But the oddest part of all was the rude man at Dar Chouara called our riad and tried to negotiate over the phone, asking us to come back. UH NO, too late, already bought all of our shit from his competitor. So yea, if some guy wearing a New York hat makes a joke about pigeon poop and Chanel, just walk away and buy from someone else.

Which actually leads to my next point, the markets in Fes were 100 times more expensive than the nine other major cities we traveled to. And the merchants try to play you for a fool, but not even politely. We know negotiations are part of the trade (read more at How Not To Shop In Morocco Like A Basic Bitch), yet instead of negotiation, if they don’t like your initial start point, they ask you to get the fuck out of their shop. I could totally understand this if I was being rude, disrespectful, spitting in their face, slapping their children, or something like that; but instead of simply counter offering, they’d just rather you remove yourself. I did not understand this pattern since their starting prices were insane, and was surely thinking no one would pay that.

What do you mean by insane, exactly? For example, a carpet negotiation started at $10,000. DA FUC?! In Tangier, for the biggest most expensive carpet they had, prices started at $1500. In the desert, prices started at $1000. So how are you just gonna jump to 10Gs, bro? Like, I thought he was speaking in dirham. But he said American Dollars and shipping was included. K, I could buy an entire ship and a carpet for that price. Bye.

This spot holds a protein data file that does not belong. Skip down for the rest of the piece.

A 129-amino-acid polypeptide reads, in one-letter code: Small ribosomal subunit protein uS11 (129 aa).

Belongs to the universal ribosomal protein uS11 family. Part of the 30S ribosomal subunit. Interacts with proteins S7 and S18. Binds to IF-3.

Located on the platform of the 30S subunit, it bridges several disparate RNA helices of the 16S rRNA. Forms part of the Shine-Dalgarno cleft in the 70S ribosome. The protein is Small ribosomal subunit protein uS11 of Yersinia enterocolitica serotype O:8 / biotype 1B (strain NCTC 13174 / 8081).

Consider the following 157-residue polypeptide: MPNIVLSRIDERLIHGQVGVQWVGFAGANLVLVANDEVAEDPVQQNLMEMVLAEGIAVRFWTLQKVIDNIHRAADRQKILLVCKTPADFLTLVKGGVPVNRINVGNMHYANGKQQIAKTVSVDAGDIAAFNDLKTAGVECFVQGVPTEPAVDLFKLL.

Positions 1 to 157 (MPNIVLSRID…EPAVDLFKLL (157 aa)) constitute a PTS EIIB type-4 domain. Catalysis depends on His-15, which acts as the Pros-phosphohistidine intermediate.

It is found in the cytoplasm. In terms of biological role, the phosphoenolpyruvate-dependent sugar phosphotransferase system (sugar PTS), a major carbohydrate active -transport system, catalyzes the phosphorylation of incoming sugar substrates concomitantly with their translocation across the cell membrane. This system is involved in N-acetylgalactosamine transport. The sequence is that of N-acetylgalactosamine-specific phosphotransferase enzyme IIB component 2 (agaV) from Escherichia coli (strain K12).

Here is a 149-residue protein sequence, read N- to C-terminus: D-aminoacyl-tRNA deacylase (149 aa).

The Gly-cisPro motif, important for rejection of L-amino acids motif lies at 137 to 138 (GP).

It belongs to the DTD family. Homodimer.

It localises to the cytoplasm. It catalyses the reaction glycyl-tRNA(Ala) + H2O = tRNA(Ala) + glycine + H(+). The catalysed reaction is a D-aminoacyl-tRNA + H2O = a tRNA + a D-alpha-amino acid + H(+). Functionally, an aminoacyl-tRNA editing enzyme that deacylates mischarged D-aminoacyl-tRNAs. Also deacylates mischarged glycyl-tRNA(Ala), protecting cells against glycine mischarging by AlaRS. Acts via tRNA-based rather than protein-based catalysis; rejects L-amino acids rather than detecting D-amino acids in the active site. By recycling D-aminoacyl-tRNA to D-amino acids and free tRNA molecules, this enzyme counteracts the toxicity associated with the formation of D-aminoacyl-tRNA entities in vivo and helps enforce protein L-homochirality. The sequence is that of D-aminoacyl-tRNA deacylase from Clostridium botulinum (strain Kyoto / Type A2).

This medina habibti wasn’t having it.

Life & Culture of Fes

So after that story, I am clearly not the person to give any advice on Fes. The best I can do is direct you to the two people I trust to do that. Riad Jamai and Jamal’s historical tours are the only things I could solidly stand behind. Mohammed said to text him on Whatsapp directly for a faster and more personalized response if you’d like to book with him. His phone number is (+212) 675-4714-82. Jamal also said he prefers a more personal interaction to tailor to your needs. His number is (+212) 600-1901-26 and his email address is hadijamaldoukali@gmail.com.

Fes-Jamal and Mohammed
My besties!! Mohammed on the left. Jamal on the right.

I abandoned the city of Fes itself, and just spent my time smoking shisha and playing Moroccan board games with Mohammed, Jamal, and their friends. At one point literally arguing about who was gonna pay for drinks and the taxi ride home. (They wanted to pay because they invited us. Of course, we wouldn’t let them.) Seriously, the nicest best guys I could ever meet and wish I had met them sooner. They were the best part of Morocco and I wouldn’t trade my experience with them for anything.

Oh, and the leather jackets. You can customize the color, style, fit, zipper, embellishments, anything! Basically, be your own designer. Behind Mohammed and Jamal, that was my second favorite thing about Fes.

Disclaimer: This in no way describes all of the Moroccan people or Morocco as a country and should not be used as a tool for generalizing. This was just my experience in Fes.